Weighting is the process of adjusting the survey results so they represent the total population, rather than just the 6,943 respondents interviewed in 2014. This page explains the weighting used for the New Zealand Crime and Safety Survey (NZCASS).
A weight is a number that represents how many units the survey unit represents. For example, one respondent may represent 500 other people in New Zealand.
The way the NZCASS sample is designed means that different respondents have different chances of being selected and so their responses cannot be treated equally.
For example, NZCASS incorporates a Māori booster sample, which gives Māori a higher chance of being selected for the survey. If this was not adjusted for, the overall survey results would be biased towards the outcomes that are correlated with being Māori.
Weighting the data means people (or households or incidents) that are under-represented in the survey are given higher weight when calculating results, while people over-represented are given lower weight. The weighting process makes adjustments for non-response and to better align the data to independent population data.
There are three types of weights in NZCASS:
For each type of weight, there are 100 ‘replicate weights’, which we use to estimate sampling error. Using replicate weights is a well-established method to estimate the sampling error for complex surveys, such as NZCASS. We calculate replicate weights for a sub-sample of respondents using the same method as the main weight. See . for a description of this
We used a similar weighting process for the 2014 NZCASS as we used for the 2009 NZCASS. We had to make some changes to allow for changes in the sample design (see and we updated the population benchmark figures. )
All NZCASS analysis is weighted. We use different weights for different purposes in NZCASS analysis:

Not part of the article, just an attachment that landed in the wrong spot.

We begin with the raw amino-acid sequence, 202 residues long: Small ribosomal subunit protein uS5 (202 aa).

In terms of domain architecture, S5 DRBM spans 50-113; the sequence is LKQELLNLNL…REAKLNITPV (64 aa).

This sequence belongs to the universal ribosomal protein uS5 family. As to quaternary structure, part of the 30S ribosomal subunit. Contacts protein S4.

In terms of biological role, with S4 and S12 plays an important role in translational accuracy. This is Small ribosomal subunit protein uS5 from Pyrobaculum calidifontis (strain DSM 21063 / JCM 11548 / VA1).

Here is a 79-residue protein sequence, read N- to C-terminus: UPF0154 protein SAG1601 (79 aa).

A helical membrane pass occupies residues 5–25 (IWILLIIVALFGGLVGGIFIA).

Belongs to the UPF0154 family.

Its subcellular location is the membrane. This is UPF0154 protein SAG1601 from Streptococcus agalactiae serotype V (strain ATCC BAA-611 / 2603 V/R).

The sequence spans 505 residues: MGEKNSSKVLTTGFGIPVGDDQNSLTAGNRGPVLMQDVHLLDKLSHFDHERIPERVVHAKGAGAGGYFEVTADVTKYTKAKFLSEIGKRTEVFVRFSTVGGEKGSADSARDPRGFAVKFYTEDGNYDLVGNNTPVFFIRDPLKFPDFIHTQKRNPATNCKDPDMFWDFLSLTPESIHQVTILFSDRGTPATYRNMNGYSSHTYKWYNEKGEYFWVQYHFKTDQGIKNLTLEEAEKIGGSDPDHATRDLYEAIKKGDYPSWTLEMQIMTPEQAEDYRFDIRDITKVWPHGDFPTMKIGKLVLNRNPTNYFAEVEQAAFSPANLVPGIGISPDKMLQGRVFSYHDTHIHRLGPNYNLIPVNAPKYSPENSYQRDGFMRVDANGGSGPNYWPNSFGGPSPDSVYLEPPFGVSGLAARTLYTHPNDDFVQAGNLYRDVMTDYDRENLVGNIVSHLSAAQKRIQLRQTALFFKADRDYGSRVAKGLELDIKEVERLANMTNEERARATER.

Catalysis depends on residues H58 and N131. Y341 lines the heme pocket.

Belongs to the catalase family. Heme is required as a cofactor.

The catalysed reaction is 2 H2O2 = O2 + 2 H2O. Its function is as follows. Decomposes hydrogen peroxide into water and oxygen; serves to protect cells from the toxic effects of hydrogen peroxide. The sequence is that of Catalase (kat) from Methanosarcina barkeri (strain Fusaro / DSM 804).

In some instances, household offences have been weighted using the individual (person) weights. For example, 24% of adults had been victimised once or more in 2013 by any offence. Note ‘any offence’ is made up of offences against a person (like assault) and against a household (like burglary). In this case, it’s more appropriate to use the smaller weight (the person weights). Person weighting this estimate means that the 24% of adults (rather than households) were victimised by either a personal crime or lived in a household that was a victim of a household crime.
Some estimates in NZCASS use mixed units. For example, NZCASS asks about fear of crime. We ask individuals about their personal perception and consider this ‘person unit’ information. Some demographic questions (such as household composition) relate to households and are ‘household unit’ information. When we look at fear of crime by household composition, we are mixing both person units and household units. For these types of mixed estimates, the commentary or footnotes describes whether the data represents adults (people), households or incidents.
The following section summarises the technical detail of how each set of weights were calculated. You can find more detail about how we calculated weights in the
To calculate weights for each household, first households were given an initial weight, which was the inverse probability of the household being selected in the survey. For example, if the household had a 1 in 300 chance of being selected in the survey, then the household is given an initial weight of 300.
These initial weights were then adjusted for non-response through a model that included:
The weights were then calibrated to align with independent population data (known as ‘benchmarks’) for the level of urbanisation. This process ensures the survey estimates match independent population data (Statistics NZ) for the estimated number of households in each urbanisation category, as at 30 June 2014.
We calculated person weights using a similar process to the household weights, with initial weights adjusted for non-response and then aligned with population benchmarks. However, the initial weight also took into account the selection of one person from the household and used population benchmarks of age, sex and ethnicity rather than urbanisation.
Incident weights were derived from person weights by dividing them by the selection probability for that incident. For example, if 10 incidents were reported for the first self-completion victim form, then the selection probability of that incident is 1 in 10.
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